Can We Solve the Lifelong Learning Crisis In Medicine?

Jonathan St. George MD
5 min readJan 27, 2018

From Burnout to Resilience: In Search of the Heart of Medical Education

In a world of accelerating and disruptive change, there are few things that are likely to remain untouched within the house of medicine. The face of healthcare today will be unrecognizable to the next cohort of physicians on the near horizon. Yet there remain some persistent truths I hope will continue to sustain us and live in the hearts of physicians for generations to come. Here is the one I hold dear:

“That we are inspired to learn because what we learn has the potential to help others.”

This foundational truth of our profession is my daily pilgrimage, and my life’s journey as a physician educator. I see it humbly embodied year after year in my dedicated colleagues. I see it in the next generation of physicians who train side by side with me; who return day after day to the bedside in an effort to translate their new knowledge into patient care. And for those who know me, it’s an open secret that I often draw my inspiration to be a better doctor from those I work with.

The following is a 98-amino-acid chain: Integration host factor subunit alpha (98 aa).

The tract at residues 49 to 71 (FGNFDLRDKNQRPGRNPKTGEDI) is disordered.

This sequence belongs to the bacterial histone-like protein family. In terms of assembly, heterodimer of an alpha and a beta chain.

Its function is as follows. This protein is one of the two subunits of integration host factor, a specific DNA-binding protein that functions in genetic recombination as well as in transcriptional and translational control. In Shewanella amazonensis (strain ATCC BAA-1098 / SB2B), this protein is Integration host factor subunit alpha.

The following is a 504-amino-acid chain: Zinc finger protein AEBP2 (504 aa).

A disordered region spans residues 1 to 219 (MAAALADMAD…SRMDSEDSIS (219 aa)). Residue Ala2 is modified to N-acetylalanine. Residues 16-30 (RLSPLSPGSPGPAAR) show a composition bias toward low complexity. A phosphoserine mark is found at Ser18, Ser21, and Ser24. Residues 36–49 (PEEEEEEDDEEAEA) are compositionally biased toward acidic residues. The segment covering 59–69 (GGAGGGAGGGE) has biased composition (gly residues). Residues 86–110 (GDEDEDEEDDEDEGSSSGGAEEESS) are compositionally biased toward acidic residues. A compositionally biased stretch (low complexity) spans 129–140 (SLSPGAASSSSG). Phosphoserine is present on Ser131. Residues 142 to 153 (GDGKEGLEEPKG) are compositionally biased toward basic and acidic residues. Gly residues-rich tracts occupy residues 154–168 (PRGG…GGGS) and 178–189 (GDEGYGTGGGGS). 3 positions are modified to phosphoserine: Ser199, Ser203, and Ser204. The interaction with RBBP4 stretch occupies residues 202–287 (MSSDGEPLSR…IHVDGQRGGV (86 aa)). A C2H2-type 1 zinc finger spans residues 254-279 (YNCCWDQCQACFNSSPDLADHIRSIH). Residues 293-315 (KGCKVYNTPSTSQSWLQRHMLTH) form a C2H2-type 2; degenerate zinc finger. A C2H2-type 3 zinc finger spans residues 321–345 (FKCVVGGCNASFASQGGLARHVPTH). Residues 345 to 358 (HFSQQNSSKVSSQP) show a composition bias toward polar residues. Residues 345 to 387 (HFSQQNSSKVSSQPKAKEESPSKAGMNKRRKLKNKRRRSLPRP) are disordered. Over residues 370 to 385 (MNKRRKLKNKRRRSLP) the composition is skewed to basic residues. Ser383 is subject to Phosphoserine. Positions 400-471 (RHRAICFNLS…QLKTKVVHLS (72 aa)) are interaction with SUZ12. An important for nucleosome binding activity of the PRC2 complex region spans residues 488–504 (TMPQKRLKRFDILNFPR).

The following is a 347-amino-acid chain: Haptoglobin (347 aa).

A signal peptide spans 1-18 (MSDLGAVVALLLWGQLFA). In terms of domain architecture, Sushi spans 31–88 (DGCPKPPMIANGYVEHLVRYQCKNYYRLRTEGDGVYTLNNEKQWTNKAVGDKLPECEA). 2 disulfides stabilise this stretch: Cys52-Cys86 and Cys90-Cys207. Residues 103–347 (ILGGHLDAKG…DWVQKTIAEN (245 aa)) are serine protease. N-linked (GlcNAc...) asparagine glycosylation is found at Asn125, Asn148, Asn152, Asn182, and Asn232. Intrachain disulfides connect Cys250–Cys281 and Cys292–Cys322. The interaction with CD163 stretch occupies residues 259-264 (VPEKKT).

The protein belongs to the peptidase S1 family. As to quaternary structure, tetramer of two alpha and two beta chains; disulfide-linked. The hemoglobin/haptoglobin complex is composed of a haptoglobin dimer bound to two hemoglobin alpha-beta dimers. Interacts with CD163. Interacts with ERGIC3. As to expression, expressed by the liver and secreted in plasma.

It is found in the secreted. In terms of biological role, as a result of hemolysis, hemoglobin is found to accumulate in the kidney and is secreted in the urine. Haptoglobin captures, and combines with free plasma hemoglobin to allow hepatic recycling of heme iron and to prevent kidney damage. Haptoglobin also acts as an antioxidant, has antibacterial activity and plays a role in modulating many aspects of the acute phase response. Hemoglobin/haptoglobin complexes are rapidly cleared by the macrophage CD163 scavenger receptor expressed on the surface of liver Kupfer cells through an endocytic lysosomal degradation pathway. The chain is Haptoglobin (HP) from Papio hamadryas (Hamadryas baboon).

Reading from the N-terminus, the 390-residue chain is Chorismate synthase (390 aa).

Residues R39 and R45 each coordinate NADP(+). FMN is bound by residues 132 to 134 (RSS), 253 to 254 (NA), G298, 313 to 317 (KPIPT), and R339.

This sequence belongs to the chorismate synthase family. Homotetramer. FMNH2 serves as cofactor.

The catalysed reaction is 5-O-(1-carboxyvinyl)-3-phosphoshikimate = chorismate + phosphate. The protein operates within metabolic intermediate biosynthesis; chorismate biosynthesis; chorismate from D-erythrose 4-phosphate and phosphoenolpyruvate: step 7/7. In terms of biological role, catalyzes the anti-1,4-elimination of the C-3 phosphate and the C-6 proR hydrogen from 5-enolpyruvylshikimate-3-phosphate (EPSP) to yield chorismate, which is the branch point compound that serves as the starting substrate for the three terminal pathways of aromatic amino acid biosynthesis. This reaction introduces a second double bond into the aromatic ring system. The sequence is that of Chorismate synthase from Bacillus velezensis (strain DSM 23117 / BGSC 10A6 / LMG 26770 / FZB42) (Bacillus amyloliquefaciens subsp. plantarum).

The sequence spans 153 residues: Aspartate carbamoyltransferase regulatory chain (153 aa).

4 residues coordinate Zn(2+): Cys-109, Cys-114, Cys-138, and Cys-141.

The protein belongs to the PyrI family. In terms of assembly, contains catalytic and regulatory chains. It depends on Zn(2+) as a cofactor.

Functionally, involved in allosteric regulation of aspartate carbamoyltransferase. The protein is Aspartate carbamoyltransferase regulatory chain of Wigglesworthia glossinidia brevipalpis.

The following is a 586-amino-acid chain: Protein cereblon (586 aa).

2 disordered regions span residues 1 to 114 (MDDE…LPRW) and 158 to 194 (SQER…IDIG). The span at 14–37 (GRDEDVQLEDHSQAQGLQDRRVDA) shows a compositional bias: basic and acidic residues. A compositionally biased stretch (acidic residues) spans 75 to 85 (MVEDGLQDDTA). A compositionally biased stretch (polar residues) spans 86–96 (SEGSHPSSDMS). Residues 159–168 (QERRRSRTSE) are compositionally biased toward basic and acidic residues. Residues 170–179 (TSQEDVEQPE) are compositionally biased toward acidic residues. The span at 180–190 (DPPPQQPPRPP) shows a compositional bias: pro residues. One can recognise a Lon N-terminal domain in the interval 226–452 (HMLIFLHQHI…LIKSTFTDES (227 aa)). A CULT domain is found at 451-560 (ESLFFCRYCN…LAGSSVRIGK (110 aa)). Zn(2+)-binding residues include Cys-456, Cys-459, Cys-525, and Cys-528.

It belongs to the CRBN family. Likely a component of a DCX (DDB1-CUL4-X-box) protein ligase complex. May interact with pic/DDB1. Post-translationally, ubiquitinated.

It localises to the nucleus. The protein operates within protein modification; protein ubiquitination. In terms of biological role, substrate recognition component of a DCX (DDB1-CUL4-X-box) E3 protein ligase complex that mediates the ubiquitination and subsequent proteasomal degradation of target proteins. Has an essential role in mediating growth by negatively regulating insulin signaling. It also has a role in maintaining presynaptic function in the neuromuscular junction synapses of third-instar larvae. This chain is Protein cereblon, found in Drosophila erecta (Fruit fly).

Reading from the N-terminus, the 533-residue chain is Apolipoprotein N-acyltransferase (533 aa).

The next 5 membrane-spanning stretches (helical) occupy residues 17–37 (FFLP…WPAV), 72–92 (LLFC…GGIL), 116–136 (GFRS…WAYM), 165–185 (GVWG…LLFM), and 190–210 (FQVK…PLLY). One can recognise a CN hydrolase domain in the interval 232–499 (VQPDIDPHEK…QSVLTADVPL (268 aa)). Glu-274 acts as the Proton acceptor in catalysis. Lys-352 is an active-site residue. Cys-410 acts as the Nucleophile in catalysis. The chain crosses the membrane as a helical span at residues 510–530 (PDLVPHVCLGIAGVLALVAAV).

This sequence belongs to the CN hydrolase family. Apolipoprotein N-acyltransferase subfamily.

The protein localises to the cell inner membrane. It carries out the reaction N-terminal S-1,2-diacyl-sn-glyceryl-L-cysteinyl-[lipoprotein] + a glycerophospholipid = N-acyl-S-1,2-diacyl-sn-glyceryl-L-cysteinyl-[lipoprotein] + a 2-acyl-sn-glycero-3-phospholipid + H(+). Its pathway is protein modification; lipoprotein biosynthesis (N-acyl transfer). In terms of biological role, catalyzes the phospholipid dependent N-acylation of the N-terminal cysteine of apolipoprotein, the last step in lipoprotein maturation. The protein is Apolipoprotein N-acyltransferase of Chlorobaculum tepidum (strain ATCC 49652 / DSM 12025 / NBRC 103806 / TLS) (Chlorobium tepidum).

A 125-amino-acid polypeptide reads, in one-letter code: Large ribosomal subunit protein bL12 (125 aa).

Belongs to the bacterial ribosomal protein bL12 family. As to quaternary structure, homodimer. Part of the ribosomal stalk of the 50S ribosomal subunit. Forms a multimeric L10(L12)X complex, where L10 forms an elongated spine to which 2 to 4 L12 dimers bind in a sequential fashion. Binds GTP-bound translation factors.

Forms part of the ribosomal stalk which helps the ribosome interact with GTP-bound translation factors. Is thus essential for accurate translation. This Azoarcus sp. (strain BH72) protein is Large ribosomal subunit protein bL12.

Sadly, I’ve also been forced to realize that our desire to learn in the service of helping others is not an immutable truth. Although resilient, it’s a desire that can be bruised and battered when exposed to the relentless assault of a healthcare system that makes increasing demands on our time outside of the clinical space with a laundry list of checkbox certifications intended to “certify” us.

Keeping up in an era of disruptive and accelerating change is necessary, but if care isn’t taken, this approach can slowly transform our physician learning experience into one that devolves into simmering resentment — replacing inspiration one checkbox at a time with mandatory tasks designed solely for the benefit of the certifier not the certified. When this “maintenance of certification” (MOC) takes hold, a basic truth at the heart of our profession is damaged.

I know this transformation in the desire to learn can happen because I’ve experienced it — feeling the disappointment and frustration that happens when one of the major sources of inspiration in my professional life became slowly buried under a flood of well…

Jonathan St. George MD

Physician, Educator, Writer. “It's not what you look at that matters, it's what you see.” - hdt